Horror fans around the world cried foul when the phenomenal Swedish vampire tale LET THE RIGHT ONE IN was scheduled for an American remake within one year of its DVD release. Thankfully, writer/director Matt Reeves manages to pull together an equally beautiful film that retains the heart and soul of the original in its overall mood and aesthetic. LET ME IN follows Owen, a shy boy who is constantly tormented by his peers. When a strange young girl moves in next door, the two bond out of their shared loneliness to form a close friendship. What Owen doesn't know is that his new playmate is an ageless vampire, and that she is sustaining herself on the blood of their neighbors. Reeves uses the same drained color palette and restrained shooting style that can be found in Alfredson's film, filling each scene with cold blues and muted browns in order to give LET ME IN a bleak but timeless look and feel. Its story and characters share the same level of warmth and depth from before, brought over from the portion of John Ajvide Lindqvist's original screenplay that was left intact. This would have meant nothing without the stellar leads played by Kodi Smit-McPhee and Chloe Moretz, who bring the characters to life with a pair of incredible performances from such young actors. With few exceptions, LET ME IN also remains as subtle and effective as LET THE RIGHT ONE IN, however there are a few moments that have been cheapened through the unnecessary use of computerization. These minor trespasses are easier to overlook when Reeves has gone to such great lengths to honor and respect the film's source material. In the end, LET ME IN proves to be one of the most confident and skillful remakes to come out in recent years, yet it still begs the question "Why?" when so little has been changed. Still, it more than serves its purpose in retelling the same exact story for lazy American audiences that can't be bothered with subtitles.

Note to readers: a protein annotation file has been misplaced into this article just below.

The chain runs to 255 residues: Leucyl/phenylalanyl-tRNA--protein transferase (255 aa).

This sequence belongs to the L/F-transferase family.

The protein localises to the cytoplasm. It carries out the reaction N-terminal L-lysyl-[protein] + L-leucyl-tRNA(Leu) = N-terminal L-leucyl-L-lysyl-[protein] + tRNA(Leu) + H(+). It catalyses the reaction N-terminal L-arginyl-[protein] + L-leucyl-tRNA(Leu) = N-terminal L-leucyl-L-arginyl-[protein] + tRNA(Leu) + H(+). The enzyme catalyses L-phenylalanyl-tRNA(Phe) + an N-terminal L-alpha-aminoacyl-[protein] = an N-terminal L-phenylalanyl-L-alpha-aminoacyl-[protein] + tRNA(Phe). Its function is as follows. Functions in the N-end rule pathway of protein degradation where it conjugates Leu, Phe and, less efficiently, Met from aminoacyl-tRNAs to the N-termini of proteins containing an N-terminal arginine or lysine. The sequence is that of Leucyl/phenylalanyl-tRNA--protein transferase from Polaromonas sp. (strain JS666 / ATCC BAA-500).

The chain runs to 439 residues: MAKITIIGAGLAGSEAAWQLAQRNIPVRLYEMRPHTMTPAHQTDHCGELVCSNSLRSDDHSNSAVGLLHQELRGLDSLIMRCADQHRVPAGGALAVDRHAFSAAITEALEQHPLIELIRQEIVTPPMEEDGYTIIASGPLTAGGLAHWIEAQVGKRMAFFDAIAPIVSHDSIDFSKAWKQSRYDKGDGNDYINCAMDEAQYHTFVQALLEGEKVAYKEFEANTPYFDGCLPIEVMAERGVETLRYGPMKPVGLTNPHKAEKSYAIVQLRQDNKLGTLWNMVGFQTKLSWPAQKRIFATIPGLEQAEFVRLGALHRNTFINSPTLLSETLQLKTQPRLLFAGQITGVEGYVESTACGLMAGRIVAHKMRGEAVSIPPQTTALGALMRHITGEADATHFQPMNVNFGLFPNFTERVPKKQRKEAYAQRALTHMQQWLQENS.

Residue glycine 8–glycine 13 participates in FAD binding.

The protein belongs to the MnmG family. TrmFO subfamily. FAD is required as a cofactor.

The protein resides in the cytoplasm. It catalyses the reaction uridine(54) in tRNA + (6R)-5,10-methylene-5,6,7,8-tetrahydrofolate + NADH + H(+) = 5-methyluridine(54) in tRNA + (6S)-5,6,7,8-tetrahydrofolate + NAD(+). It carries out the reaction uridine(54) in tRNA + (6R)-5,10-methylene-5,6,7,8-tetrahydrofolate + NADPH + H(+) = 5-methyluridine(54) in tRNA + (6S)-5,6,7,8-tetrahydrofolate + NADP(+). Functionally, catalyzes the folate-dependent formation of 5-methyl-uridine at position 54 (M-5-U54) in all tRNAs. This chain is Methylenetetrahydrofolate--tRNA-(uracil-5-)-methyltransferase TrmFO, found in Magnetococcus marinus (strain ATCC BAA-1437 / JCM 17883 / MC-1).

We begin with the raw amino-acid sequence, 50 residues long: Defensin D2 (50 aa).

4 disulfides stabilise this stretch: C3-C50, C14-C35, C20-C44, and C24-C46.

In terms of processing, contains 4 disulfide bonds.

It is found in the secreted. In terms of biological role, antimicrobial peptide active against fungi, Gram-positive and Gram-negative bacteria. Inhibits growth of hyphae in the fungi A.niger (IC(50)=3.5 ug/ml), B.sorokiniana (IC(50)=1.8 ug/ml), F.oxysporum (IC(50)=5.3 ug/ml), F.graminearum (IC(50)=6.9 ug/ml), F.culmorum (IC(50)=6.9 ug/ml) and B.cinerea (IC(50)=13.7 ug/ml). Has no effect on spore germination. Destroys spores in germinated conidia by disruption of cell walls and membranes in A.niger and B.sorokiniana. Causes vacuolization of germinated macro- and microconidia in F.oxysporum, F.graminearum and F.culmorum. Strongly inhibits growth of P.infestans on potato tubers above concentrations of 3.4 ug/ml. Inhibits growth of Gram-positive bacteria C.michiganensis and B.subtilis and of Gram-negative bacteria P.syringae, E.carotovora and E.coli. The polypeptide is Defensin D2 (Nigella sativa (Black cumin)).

If you liked LET ME IN, check out:
SHADOWLAND, MARTIN, NEAR DARK.